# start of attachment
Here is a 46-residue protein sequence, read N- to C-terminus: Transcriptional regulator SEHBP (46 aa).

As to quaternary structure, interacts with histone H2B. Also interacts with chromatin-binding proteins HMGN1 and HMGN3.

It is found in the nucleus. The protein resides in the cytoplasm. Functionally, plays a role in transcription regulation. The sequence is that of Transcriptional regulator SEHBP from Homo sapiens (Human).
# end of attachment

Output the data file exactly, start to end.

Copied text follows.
Here is a 46-residue protein sequence, read N- to C-terminus: Transcriptional regulator SEHBP (46 aa).

As to quaternary structure, interacts with histone H2B. Also interacts with chromatin-binding proteins HMGN1 and HMGN3.

It is found in the nucleus. The protein resides in the cytoplasm. Functionally, plays a role in transcription regulation. The sequence is that of Transcriptional regulator SEHBP from Homo sapiens (Human).